But The Evil Dead is different. For one thing, it was made on probably the shoestring budget to end all ($375,000; not even pocket change these days by Hollywood standards) by people who had very little idea of how to do some aspects of moviemaking correctly, in the worst conditions possible. The film's director and star, Sam Raimi and Bruce Campbell, had been friends since their youth and had made Super-8 films together. In college they teamed with friend Robert Tapert (who is now Mr. Lucy Lawless and head of Renaissance Pictures, producers of Xena, Warrior Princess, Hercules: The Legendary Journeys, and... The Evil Dead movies), and after making a short film, Within The Woods, they were able to secure funds to create The Evil Dead. Filming began in a small cabin in the woods of Tennessee and continued over the next four years. The madness of this process has now become legend: during the time it took to make this film, many of the cast and crew abandoned the production, forcing Raimi to use stand-in actors as replacements.

Upon its completion, the film struggled to find distribution due to its graphic violence and gore, and the MPAA slapped it with an NC-17 rating. It was widely banned in several countries including Ireland and Germany, but a showing at Cannes caught the eyes of both Stephen King and John Bloom. The latter, in his persona of drive-in-movie reviewer Joe Bob Briggs, promoted the film with foam-mouthed aggression, and King gave it a glowing review in the November 1982 issue of Twilight Zone. It has since gone on to become a cult classic and a direct inspiration for many of today's horror filmmakers, sort of on a par with The Texas Chainsaw Massacre (though, in both production values, story and character development, Evil Dead is the better of the two).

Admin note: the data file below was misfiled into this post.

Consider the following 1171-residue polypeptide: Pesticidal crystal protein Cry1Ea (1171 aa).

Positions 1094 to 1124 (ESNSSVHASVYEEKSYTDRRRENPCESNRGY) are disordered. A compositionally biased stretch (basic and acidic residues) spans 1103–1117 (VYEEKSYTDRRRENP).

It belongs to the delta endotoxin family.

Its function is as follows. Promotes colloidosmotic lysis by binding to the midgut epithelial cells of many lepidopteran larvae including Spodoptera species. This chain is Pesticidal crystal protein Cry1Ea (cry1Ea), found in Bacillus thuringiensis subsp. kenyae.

The Book
The story of The Evil Dead is pretty simple: five young people go on a weekend jaunt to the woods, planning to camp in a cabin. Upon arriving, they discover a tape recorder and some archaeological artifacts, one of which is an odd-looking book with a screaming face for a cover. Playing the tape, the group hears the recorded journal of a professor, which explains that the book is Norturum Demondo, an ancient Sumerian text with rituals for raising the dead. Of course, this journal features a recitation of some of the book's incantations, which is never a good idea. (Handily, it also tells how to get rid of what is let loose by your messing around with Stuff You Weren't Meant To Know—but more on that in a minute.)